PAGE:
We’re fatter, so taxis are death traps

2010-12-19 10:47

An “unrealistic” and “outdated” government regulation has turned minibus taxis operating on South Africa’s roads into ­potential death traps.

The 2003 National Road Traffic Regulation, which is used to ­determine the maximum seating capacity of a vehicle, calculates the average mass of a person, together with their hand ­luggage, at only 68kg.

A damning report by a ­Western Cape parliamentary working committee that was completed earlier this month has called for the regulation to be urgently “revisited” and states that it is “not realistic, because the average South African’s mass is 80-90kg”.

The excess weight, which is not taken into account when the vehicle is certified, increases stress on rear axles and tyres.

“When this is combined with passenger or luggage overload, unbalanced trailers, poor tyres and speeding, accidents occur,” the report said.

“This should be a matter of national priority,” Mark Wiley, DA member of the provincial parliament and chairperson of the committee, told City Press this week.

“They are trading with people’s lives. It’s as simple as that. The fact that the law is completely out of kilter and deficient is bad enough, but the fact that they know it is resulting in fatalities and injuries is absolutely criminal.

“Technically speaking, nearly every single (fully laden) ­passenger vehicle in South ­Africa would be overweight if the average considered mass of passengers is between 80kg
and 90kg.

According to the report: “If 90kg is used as an average, then a taxi that is currently certified to carry 16 passengers will only be able to carry 12 passengers legally.”

Deputy transport minister ­Jeremy Cronin expressed concern about the ­regulation.

“We do need to move in the direction of 75kg.

“It is not going to be an easy one to enforce ... but we can’t allow commercial interests, as petty and survivalist as they might often be, to trump ­passenger safety.”

But he said it would take some time to implement a new standard and moves in that ­direction would have to take ­into account the “realities of South Africa”.

“Over 60% of public transport users are reliant on minibuses ... If one took all the non-compliant taxis off the road tomorrow, there would be a ­popular revolt, not just from the side of the taxis, but from ordinary people who are dependent on them for mobility,” he said.

Cronin’s spokesperson, Sam Monareng, said the department had reviewed the regulation ­“after representation from the industry to the effect that it is not attainable”.

He said the department ­intended to increase the ­measure to 75kg, but the regulation had yet to be formally amended.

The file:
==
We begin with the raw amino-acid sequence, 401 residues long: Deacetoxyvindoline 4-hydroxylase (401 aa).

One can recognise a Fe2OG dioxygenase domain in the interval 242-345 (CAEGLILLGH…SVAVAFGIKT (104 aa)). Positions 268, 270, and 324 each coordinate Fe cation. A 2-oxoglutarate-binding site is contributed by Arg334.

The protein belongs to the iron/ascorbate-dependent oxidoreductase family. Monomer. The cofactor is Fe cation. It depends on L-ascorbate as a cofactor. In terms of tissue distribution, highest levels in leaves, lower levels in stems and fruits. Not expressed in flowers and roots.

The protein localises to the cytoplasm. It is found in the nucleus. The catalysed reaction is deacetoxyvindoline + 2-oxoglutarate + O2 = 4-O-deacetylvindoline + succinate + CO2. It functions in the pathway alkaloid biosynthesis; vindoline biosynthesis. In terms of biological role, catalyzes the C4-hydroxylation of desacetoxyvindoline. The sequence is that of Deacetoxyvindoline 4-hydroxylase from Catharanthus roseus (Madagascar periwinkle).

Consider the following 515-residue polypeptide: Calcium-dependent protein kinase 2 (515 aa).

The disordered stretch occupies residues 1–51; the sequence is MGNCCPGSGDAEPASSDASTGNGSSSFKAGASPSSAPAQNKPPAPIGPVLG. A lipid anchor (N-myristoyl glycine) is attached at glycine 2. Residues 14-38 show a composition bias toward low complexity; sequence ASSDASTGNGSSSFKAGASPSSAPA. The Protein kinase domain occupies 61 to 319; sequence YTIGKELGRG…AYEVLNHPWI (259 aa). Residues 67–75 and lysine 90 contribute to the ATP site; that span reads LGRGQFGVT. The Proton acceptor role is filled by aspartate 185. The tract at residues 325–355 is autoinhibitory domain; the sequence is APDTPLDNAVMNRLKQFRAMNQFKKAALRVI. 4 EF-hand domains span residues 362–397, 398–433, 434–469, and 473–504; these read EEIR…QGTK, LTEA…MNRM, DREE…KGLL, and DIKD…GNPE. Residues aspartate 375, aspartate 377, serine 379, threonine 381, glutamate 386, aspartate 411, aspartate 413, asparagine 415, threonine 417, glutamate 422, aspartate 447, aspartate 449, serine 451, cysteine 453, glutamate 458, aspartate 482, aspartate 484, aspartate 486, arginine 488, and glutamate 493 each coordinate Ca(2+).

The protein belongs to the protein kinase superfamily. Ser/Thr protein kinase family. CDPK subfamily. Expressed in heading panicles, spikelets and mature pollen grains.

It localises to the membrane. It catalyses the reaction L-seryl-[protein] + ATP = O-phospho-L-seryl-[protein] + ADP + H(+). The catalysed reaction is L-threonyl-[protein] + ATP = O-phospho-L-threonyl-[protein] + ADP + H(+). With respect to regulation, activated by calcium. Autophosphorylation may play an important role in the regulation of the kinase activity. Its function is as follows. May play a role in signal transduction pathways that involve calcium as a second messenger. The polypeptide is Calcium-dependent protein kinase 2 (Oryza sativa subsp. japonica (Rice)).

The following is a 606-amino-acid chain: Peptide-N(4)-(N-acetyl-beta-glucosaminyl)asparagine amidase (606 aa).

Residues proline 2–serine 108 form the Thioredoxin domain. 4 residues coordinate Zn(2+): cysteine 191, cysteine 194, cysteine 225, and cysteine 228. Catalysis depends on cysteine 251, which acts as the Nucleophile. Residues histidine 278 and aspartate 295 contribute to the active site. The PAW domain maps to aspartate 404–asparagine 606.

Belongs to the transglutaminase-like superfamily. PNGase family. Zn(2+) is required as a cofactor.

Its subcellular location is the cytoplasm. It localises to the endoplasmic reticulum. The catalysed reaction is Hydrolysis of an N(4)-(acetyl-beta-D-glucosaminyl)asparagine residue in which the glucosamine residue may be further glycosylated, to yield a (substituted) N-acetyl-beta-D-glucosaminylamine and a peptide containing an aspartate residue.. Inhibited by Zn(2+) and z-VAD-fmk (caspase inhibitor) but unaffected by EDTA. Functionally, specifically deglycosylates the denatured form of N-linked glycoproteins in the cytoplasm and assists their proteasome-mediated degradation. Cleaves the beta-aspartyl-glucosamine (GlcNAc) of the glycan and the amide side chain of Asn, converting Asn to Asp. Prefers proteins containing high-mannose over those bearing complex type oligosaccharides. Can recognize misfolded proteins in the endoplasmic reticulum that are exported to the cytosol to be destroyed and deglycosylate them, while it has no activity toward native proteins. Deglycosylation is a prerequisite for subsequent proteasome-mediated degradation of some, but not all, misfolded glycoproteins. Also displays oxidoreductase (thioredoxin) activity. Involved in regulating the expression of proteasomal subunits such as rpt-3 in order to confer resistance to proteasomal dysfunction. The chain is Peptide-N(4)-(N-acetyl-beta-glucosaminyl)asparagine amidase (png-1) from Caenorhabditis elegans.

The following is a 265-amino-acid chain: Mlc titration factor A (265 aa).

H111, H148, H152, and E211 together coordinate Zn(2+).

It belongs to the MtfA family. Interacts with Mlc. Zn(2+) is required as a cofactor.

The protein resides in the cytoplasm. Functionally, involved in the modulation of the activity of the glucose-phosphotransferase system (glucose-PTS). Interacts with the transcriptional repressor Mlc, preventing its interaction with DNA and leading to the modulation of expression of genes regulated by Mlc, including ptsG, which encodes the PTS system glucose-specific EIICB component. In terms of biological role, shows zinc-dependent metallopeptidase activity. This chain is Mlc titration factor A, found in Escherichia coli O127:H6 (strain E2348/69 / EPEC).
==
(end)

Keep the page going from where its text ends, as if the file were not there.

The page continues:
“This implies that the seating arrangement has to be ­reconfigured as the new weight would have an impact on the overall manufacturer’s vehicle carrying capacity.”

There are an estimated ­150 000 taxis on South Africa’s roads and, according to a study done by the Automobile ­Association (AA), there are an average of 70 000 accidents a year involving
taxis, double the rate of crashes for all other ­passenger vehicles.

Overloading is one of the key causes of accidents on the ­country’s roads.

John Roberts, who represents the retail motor industry’s SA Vehicle and Bodybuilders’ ­Association on a transport department technical committee, says “68kg including luggage is outdated and one has to bear in mind that the international standard is 75kg”.

He says he is aware the ­Department of Transport is ­intent on changing the current regulation, but says it could take “some time” because “the matter is very complex” and would have “dire consequences for the whole public transport industry”.

“They inherited the present situation from the previous leadership and they, in turn, inherited the same mess from the ­previous government.”

A hard-hitting report compiled by Roberts and submitted to the Western Cape committee as part of a submission he made earlier this year, states: “Our vehicles are legal when they leave the factory, but illegal after they load passengers at the rank.

“In a perverse way, this is ­legalised homicide, as the ­operator and public are in good faith utilising public transport that should be reasonably safe, as regulated and amended ­occasionally by the law?...”

In a series of tests using a Toyota Quantum 14-seater ­Tourer and a Toyota Quantum Ses’fikile – both popular taxis in the country – Roberts found that in both ­instances the ­vehicles exceeded their gross ­vehicle mass and tyre load limits once loaded with “average South African commuters”.


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